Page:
While we hasten to state that there is no issue in this case to any lack of professionalism, we cite the above for the express purpose of indicating the continuing personal responsibility of attorneys who are members of legal professional associations.
In South High Development, Ltd. v. Weiner, Lippe Cromley Co., L.P.A., supra, the court stated:
"The distinction between a private and professional corporation may be reasonably discernible when one looks at their respective purposes. A professional corporation is organized in order to carry out or practice a profession. On the other hand, a private corporation's sole purpose is to accumulate capital so that the owners, those contributing capital, may get a return on their capital. Thus, it may reasonably be concluded that the rationale behind the constitutional protection for shareholders applies only toward private corporations and not professional ones. The shareholders of a professional corporation, whether legal, medical, or other, will be the professionals who actually practice the profession. However, the shareholders of a private corporation will in most instances not be employees of the corporation. Therefore, there is a logical need for shareholders of private corporations to be insulated from corporate debts since they will have no practical participation in the management of the corporation. The shareholders of the professional corporation will have direct contact with the running of the corporation, so limited liability is not necessary for them." Id. at 3, 4 OBR at 2-3, 445 N.E.2d at 1108.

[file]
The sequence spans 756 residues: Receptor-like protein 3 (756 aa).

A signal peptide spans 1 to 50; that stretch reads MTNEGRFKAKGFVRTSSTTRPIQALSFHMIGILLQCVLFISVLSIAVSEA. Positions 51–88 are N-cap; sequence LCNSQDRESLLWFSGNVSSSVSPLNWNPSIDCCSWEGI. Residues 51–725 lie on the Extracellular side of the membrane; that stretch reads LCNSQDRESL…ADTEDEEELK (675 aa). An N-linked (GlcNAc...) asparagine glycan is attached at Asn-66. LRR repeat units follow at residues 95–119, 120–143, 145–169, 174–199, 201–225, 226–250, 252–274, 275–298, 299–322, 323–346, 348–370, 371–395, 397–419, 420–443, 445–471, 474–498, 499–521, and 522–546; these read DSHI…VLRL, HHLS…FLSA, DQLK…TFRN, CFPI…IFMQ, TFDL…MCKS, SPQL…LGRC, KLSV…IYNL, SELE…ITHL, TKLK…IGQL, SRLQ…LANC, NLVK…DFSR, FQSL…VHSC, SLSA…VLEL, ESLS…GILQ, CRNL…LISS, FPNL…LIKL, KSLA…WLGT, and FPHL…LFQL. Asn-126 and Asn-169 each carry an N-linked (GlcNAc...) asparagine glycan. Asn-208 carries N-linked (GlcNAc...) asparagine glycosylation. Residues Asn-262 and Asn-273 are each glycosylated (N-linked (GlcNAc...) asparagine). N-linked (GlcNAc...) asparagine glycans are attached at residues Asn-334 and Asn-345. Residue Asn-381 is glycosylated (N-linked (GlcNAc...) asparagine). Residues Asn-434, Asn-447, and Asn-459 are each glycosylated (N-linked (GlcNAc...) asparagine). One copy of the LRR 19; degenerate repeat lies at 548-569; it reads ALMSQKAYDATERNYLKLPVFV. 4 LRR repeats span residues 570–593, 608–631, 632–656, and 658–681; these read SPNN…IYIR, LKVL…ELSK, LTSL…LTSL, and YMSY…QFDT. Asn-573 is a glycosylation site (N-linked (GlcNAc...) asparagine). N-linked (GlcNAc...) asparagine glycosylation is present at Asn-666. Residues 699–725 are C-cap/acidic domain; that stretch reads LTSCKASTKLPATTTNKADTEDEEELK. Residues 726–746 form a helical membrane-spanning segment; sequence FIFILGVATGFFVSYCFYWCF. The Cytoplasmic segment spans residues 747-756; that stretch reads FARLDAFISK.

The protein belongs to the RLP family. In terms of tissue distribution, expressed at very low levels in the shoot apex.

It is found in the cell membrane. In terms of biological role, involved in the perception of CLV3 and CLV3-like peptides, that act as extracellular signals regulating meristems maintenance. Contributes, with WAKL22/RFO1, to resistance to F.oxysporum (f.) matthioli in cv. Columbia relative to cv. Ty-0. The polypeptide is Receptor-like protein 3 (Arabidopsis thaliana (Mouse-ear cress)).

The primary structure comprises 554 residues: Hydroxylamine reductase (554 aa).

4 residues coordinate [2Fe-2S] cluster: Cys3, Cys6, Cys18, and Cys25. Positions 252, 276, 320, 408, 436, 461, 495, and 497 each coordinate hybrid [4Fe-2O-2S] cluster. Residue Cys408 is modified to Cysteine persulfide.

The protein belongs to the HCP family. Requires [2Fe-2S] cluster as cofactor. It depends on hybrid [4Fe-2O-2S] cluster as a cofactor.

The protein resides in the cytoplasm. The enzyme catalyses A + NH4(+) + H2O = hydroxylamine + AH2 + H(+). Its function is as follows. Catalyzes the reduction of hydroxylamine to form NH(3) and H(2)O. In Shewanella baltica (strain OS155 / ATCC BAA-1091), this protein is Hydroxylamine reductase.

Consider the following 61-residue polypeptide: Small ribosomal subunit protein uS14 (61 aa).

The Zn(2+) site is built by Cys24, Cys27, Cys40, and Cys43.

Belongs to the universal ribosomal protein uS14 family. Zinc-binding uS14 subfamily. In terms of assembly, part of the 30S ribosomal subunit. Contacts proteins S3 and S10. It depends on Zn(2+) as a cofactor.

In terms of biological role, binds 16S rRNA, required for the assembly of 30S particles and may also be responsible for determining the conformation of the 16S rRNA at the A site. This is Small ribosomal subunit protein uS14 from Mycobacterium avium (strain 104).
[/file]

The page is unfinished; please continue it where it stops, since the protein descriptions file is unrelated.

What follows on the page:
"* * * Traditionally, prohibition against the practice of a profession through the corporate entity has been grounded on the essentially personal relationship existing between the lawyer and his client, or the doctor and his patient. This necessary personal relationship imposes upon the lawyer a standard of duty and responsibility which does not apply in the ordinary commercial relationship. The non-corporate status of the lawyer was deemed necessary in order to preserve to the client the benefits of a highly confidential relationship, based upon personal confidence, ability, and integrity. If a means can be devised which preserves to the client and the public generally, all of the traditional obligations and responsibilities of the lawyer and at the same time enables the legal profession to obtain a benefit not otherwise available to it, we can find no objection to the proposal."
It is obvious from the foregoing that there was no intent in authorizing attorneys to incorporate to insulate the individual attorney from his professional relationship with his client. If those papers and documents came into the possession of the legal professional corporation it was only through the individual attorney.
Likewise any lien which attaches to the papers and documents is in favor of the attorney to secure payment for his legal services and not in favor of the legal professional association, which had no professional relationship with the client.
We conclude that respondent, by obtaining jurisdiction over the individual attorneys, has such jurisdiction as is necessary to order the production of the documents as sought.
We therefore further conclude that relators' prayer for a writ of prohibition must be denied.
MILLER, P.J., COLE and SHAW, JJ., concur.